Brexit: Liam Fox has underestimated difficulty of getting British farmers a good trade deal, MEPs warn

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MEPs representing the UK’s agricultural communities are “deeply concerned” that Liam Fox has underestimated how difficult it will be to get British farmers a good trade deal after Brexit, according to private correspondence obtained by The Independent.

A joint letter from MEPs across all the UK’s main parties to the international trade secretary demands answers on how much progress Theresa May’s trade chief has made on keeping access to markets around the globe – with farmers still facing uncertainty with just a year to go until Brexit.

Dr Fox previously said a Brexit trade deal would be “the easiest in human history”, but the MEPs warn that it is now becoming clear that securing a good deal not just for access to EU markets but around the world would be “complex and time-consuming matter”.

The 18 MEPs, who all either represent agricultural areas or sit on the European parliament’s agriculture committee, are members of the Greens, Labour, Liberal Democrats, Plaid Cymru, and SNP – as well as Mr Fox’s own Conservative Party.

The Department for International Trade, which The Independent contacted for a response to the letter, said the Brexit transition period would provide “continuity” on current trade terms. 

MEPs say they are still in the dark about what progress has been made on getting existing EU trade deals with other countries applied to Britain during the transition period, and ask the international trade secretary for an update.

They also ask for information about how much progress has been made on getting non-EU countries to recognise that Britain still follows EU standards during the transition period, and whether any progress has been made on a scheme to replace EU rules that protect products such a Cornish pasties, West Country Cheddar cheese, and Gloucestershire cider.

Though Britian will continue to follow EU rules during the transition period, which starts in less than a year’s time, it will not be an EU member state and there are concerns that other countries will not have to recognise it as such for the purposes of existing EU trade deals that give Britain farmers access to markets. The situation is made more urgent by the fact that the UK cannot even begin to negotiate replacement deals with other countries until it has left the EU.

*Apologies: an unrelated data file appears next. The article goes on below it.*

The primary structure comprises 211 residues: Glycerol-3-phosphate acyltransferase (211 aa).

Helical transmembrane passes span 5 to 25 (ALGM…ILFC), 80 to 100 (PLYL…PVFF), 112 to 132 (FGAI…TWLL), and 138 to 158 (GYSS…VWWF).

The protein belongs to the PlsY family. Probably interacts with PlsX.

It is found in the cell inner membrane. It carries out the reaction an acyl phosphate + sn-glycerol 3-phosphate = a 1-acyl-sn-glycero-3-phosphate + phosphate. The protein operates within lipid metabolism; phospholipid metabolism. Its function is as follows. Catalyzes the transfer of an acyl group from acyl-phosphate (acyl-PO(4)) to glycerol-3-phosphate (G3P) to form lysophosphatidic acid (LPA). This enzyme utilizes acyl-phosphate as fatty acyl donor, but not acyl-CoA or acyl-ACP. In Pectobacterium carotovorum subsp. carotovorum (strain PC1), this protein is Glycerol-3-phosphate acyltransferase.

“It has become clear that negotiating our trade framework after Brexit will be a complex and time-consuming matter,” the MEPs wrote in the letter.

“As political representatives of farmers and food exporters we are deeply concerned that the underestimation of the difficulty of this process should not impact negatively on them and hence on British trade.

Molly Scott Cato, a Green MEP representing the strongly rural and agricultural South West, and one of the letter’s signatories, said: “Liam Fox’s infamous claim that securing a trade deal with the EU post Brexit would be the ‘easiest in human history’ has been exposed as total bluster and bravado. 

“It has become clear that negotiating a trading framework – especially one which protects our farmers and food producers – will be complex and time-consuming.”

The full list of signatories of the letter is Molly Scott Cato, Jude Kirton-Darling, Paul Brannen, Theresa Griffin, Richard Corbett, Seb Dance, Wajid Khan, Jean Lambert, Mary Honeyball, Alex Mayer, Julie Ward, Catherine Stihler, Jill Evans, Keith Taylor, Alyn Smith, Clare Moody, Julie Girling, and Catherine Bearder.

A government spokesperson said: “As we leave the EU we will forge new and ambitious trade links around the world, reaching new customers for UK farmers and food and drink producers, while also maintaining our high standards on animal welfare and food safety. 

“We are very clear that the UK will continue to protect UK geographical indications, and we expect that all current UK GIs will continue to be protected by the EU’s GI schemes after we leave. We are discussing this with the EU and are also agreeing an implementation period which provides continuity of our current trade terms.”

“Ministers and officials meet regularly with farming groups and food and drink producers from across the UK to address their concerns and discuss how a future independent UK trade policy can support them to grow.”